As a program director, it’s essential to have a team who can trust and rely on each other remotely to understand what they need to deliver and when—on time, in budget, and with a high degree of quality. Some important steps in this process include the following:

  1. Learn one thing that’s important to every person you work with.
  2. Value people. They work hard and spend a lot of their time with you.
  3. Listen to your team. They likely know more than you do in different areas.
  4. You don’t always need to reinvent the wheel.
  5. It’s not always about hierarchy; it’s about respecting each person and playing to different strengths and weaknesses.
  6. Communicate clearly, concisely, and regularly through multiple channels: email, video calls, messages, content, stakeholder updates.
  7. Deal with issues as they arise; don’t sit on them.


Q: What are your management and leadership approaches?

There are several key leadership traits that I have learned and incorporated over my years in the business world. They include the following:

  • Always seek to understand. Everyone wants to be heard; give people a welcome space to hold them there. Everyone has good days and bad days, and everyone is different.
  • Encourage open communication to support each other.
  • Be honest, transparent, authentic, and genuine. Have a high degree of integrity. Do what you say you will. Have a clear strategy, mission, and values for people to aim for.
  • Everyone is capable. Trust people to do their jobs and if they don’t, coach them. Provide clear roles and responsibilities, deliverables, planning, organisation, structure, education, and your time. Limit assumptions and communicate clearly.
  • Regular touch points will keep you in check with where a person/team is, their successes, risks, and blockers. Hold the uncomfortable conversations; this is where growth and change happen.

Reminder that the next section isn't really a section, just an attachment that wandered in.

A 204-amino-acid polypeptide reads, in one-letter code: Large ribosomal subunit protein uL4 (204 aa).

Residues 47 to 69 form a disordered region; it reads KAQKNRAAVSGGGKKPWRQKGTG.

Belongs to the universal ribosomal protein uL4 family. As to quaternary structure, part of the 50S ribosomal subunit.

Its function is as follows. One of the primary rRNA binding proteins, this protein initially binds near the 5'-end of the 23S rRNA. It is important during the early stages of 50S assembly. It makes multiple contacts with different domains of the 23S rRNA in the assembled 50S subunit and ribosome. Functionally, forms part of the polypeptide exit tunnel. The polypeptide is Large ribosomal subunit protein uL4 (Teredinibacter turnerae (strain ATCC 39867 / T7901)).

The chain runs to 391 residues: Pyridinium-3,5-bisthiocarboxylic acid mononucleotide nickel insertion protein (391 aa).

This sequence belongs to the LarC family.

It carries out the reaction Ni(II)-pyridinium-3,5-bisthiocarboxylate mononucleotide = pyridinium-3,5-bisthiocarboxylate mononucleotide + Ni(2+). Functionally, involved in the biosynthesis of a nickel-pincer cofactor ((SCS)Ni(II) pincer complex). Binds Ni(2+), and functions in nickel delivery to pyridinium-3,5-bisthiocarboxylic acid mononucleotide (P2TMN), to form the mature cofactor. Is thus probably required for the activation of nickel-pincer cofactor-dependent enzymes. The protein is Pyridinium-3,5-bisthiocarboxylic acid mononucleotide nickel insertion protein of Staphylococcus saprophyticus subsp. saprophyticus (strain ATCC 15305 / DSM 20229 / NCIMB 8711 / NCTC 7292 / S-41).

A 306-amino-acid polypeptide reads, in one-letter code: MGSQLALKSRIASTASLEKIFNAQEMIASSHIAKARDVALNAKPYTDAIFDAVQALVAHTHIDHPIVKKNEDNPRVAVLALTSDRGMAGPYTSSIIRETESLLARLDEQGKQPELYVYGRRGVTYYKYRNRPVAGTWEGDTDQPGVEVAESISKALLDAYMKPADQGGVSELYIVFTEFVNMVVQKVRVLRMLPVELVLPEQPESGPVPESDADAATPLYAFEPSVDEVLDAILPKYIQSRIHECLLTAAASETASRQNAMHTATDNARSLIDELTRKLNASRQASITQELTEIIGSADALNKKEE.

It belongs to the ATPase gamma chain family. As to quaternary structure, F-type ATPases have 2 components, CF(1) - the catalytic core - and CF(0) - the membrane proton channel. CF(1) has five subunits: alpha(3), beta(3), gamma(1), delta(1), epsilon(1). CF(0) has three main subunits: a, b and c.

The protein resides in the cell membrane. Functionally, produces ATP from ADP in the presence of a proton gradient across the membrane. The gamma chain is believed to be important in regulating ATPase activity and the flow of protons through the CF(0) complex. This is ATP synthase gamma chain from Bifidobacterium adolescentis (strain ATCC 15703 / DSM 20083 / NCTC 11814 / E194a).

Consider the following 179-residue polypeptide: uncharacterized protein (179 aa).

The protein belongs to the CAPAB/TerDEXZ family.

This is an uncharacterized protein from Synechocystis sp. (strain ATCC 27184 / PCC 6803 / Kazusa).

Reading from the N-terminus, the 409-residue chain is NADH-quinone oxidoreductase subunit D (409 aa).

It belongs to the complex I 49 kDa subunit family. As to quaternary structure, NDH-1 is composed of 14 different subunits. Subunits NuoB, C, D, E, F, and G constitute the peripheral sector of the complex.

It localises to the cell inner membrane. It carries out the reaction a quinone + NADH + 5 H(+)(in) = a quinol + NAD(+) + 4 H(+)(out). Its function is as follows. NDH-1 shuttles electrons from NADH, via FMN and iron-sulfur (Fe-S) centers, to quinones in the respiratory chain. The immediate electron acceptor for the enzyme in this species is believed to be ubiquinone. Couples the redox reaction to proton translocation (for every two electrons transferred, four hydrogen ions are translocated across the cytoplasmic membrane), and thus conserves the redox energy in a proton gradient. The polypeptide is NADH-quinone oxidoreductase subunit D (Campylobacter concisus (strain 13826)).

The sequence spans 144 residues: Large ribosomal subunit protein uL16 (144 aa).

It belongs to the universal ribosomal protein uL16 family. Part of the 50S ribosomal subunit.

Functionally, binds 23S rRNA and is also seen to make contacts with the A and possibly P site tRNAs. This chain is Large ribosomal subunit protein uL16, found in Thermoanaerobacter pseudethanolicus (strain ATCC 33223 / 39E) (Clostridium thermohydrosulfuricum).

• Deal with issues quickly and nip them in the bud. Negative situations can become toxic when not dealt with and bring motivation down.
  • Celebrate people’s successes and make other stakeholders aware of them. Remove blockers to allow people to be proactive. People want to enjoy their work; you’ll get more out of everyone and retain talent this way. People can burn out when they’re doing too little of what lights them up.
  • Know when to step in and always have your team’s back.
  • Leading people professionally requires strong experience, knowledge, emotional intelligence, and above all a sense of humor. Cheerfulness in the face of adversity builds resilience!


Q: How has your approach to change management helped to make a successful organization?

Change management requires structure to be successful. An experienced transformation lead can support you with the relevant data and information structure required across the below key strategic pillars to ensure core due diligence is performed:

  • Technology
  • Process
  • Service
  • People
  • Data
  • Controls

You can affect change by following a process. Start with a methodology (incorporating corporate governance, project management office (PMO), and communication) that includes the following steps: Discovery (as-is) > (2) Design (to-be) > (3) Gap analysis > (4) Change impact analysis > (5) Business case.